There are several possibly answers to the question of what iCloud, Apple’s soon-to-be-announced “cloud” service, actually is. For sure, we’ll know soon enough, but it’s fun to speculate.
The front-runners seem to be:
- it’s a music streaming service, that will allow you to play any music you own no matter what device you’re currently using
- it’s an über-sync service that will mirror all your documents and settings across all your devices.
- it’s a replacement for iTunes inasmuch as instead of syncing your iDevices to your Mac or PC you’ll sync them to the iCloud service instead
- it’s actually an updated version of the Time Capsule and Airport Extreme routers, which will allow them to act as sync points for your iDevices. This is a lot like the former point, except you’re syncing to a local device instead of something ‘out there’ on the internet
I actually think that these are all likely to be true - at least in part.
The music streaming service is something that people seem to have been clamouring for, and Amazon and Google have recently launched similar services. I’m not convinced by this idea at all - it may fly in an world of unmetered high speed internet service, but where I live I certainly don’t want to be using up my limited monthly bandwidth allowance to listen to music that I already have on my computer or on a CD on the shelf. But I think there’s enough of an argument for the convenience factor of instantly accessing your iTunes purchases to make almost certainly a feature of iCloud.
The integrated sync service is something that iOS has been desperately in need of ever since the iWork apps launched on iPad. The very first hurdle most users hit is ‘how do I get my documents on it’ ? None of the current answers to that question have proven satisfactory. Dropbox has proven that utility of a transparent cloud sync service that’s well executed - Apple’s own iDisk feature beat Dropbox to market by many years, but always feels clunky and slow in comparison. I’m betting on a Dropbox-like update to iDisk, re-branded under the iCloud banner, that will provide transparent syncing of all your files across all your iDevices.
The utility of a sync service goes beyond just syncing documents though. MobileMe currently provides pretty robust push sync of calendar appointments and contacts (although often criticised, I’ve always found MobileMe sync to work very well). It’s obvious that this feature would be retained under iCloud, but I get the feeling it’s going to go further. There have been rumours for a long while now about a ‘portable home folder’ feature in Mac OS X Lion that will allow you to log in to any Mac using your Apple ID, and mirror your personal documents to that machine. I think that home folder mirroring will be a part of iCloud and Mac OS X Lion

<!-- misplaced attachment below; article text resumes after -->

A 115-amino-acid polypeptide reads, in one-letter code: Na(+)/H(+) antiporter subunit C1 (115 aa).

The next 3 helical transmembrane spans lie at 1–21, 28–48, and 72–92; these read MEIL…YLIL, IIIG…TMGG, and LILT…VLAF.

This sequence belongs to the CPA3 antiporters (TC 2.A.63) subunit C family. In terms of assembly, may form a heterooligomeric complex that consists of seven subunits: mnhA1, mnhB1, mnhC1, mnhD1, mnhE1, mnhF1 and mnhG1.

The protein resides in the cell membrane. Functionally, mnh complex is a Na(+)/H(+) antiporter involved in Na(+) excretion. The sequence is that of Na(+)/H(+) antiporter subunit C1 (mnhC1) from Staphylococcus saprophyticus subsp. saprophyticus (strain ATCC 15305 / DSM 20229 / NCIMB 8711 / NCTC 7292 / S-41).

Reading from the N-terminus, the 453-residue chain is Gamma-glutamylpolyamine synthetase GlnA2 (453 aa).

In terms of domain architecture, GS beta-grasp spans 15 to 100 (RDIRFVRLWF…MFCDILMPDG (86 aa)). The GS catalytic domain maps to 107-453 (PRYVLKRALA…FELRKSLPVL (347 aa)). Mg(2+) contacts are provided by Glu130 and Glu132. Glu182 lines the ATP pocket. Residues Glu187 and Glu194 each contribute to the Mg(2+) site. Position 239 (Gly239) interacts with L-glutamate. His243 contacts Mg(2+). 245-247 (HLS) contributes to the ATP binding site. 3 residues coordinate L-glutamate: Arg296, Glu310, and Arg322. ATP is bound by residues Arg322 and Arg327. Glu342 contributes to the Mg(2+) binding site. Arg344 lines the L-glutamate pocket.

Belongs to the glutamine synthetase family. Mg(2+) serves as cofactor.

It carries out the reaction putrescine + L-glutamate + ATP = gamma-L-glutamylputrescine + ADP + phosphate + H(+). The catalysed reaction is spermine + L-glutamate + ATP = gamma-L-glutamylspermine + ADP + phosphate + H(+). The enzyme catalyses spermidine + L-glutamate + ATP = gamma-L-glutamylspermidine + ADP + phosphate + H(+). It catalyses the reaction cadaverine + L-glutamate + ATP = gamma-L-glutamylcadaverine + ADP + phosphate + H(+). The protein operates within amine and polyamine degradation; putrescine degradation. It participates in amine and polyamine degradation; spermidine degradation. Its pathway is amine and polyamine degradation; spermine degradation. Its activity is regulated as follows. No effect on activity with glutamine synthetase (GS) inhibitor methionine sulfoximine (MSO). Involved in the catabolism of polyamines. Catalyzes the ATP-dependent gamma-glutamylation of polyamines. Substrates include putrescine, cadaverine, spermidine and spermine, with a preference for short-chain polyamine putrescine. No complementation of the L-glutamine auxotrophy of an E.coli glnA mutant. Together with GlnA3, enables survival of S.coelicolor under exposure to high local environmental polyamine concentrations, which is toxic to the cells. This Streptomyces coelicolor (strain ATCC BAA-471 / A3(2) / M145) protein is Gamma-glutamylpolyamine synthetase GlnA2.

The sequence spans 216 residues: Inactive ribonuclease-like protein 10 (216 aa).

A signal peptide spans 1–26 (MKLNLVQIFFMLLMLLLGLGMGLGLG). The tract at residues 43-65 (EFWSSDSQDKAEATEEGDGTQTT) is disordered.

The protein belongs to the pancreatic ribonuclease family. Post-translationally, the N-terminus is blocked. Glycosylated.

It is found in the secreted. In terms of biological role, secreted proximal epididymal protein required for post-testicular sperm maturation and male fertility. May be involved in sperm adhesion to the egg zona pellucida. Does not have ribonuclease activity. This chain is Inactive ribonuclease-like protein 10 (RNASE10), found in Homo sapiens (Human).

But that’s not all: iOS developers need a way to sync application-specific data stores across all your devices. At the moment, the only solution for this is the hard one - roll your own. I think iOS 5 will include a robust sync service over iCloud for iOS (and Mac OS) apps.
The third idea in the list above is that iCloud will replace the need to connect a new iOS device to iTunes before you can use it. At the moment, using an iOS device requires you to have a Mac or PC that runs a recent version of iTunes. This is no trivial requirement, even for the tech savvy. Far better to be able to take your shiny new iPhone out of the box, power it on and enter your Apple ID (or sign up for one) and - like magic - your apps and contacts and music and… get mirrored from the iCloud. Android already features this kind of setup via Google, and it’s probably the best single feature of that platform. I think cloud syncing will replace iTunes for iOS devices.
The final idea is that iCloud will actually be some feature of the (excellent) Airport Extreme and Time Capsule routers. I have thought for some time that Apple needed to add iTunes sharing to these devices instead of requiring users to have their computers on and running iTunes full time in order to access media. But if iCloud is a true cloud service then requiring a hardware device that sits in your home in order to work doesn’t really make sense. Certainly, I can’t really see all 100 million plus iOS device owners running out to buy - and then configure - an new Airport router just to use iCloud. Also, this would only work whist you were in your home and on your Airport network.
Instead, I think that the Airport routers will get an upgrade - and hopefully a firmware upgrade for existing units - that enables them to work as a local cache of your iCloud data. This will be an optional, additional feature of iCloud for Airport owners. In effect, you’ll sync with your Airport, and the device will then sync with iCloud in it’s own time. This removes the bottleneck of waiting to download your media over the internet, and the potential cost. It may be that certain media can only be synced to the router (ie. music that isn’t from iTunes), because of licence restrictions from the record and movie companies.
What the end result of these features should be is an effortless, transparent sync service that allows you to setup and use a brand new iOS device without ever needing to connect it to your computer, nor even worry about where your documents are physically stored. Getting this right is certainly going to be tricky, and I hope we can avoid the teething troubles of MobileMe - that’s why iOS developers are going to be watching the WWDC keynote with a great deal of interest.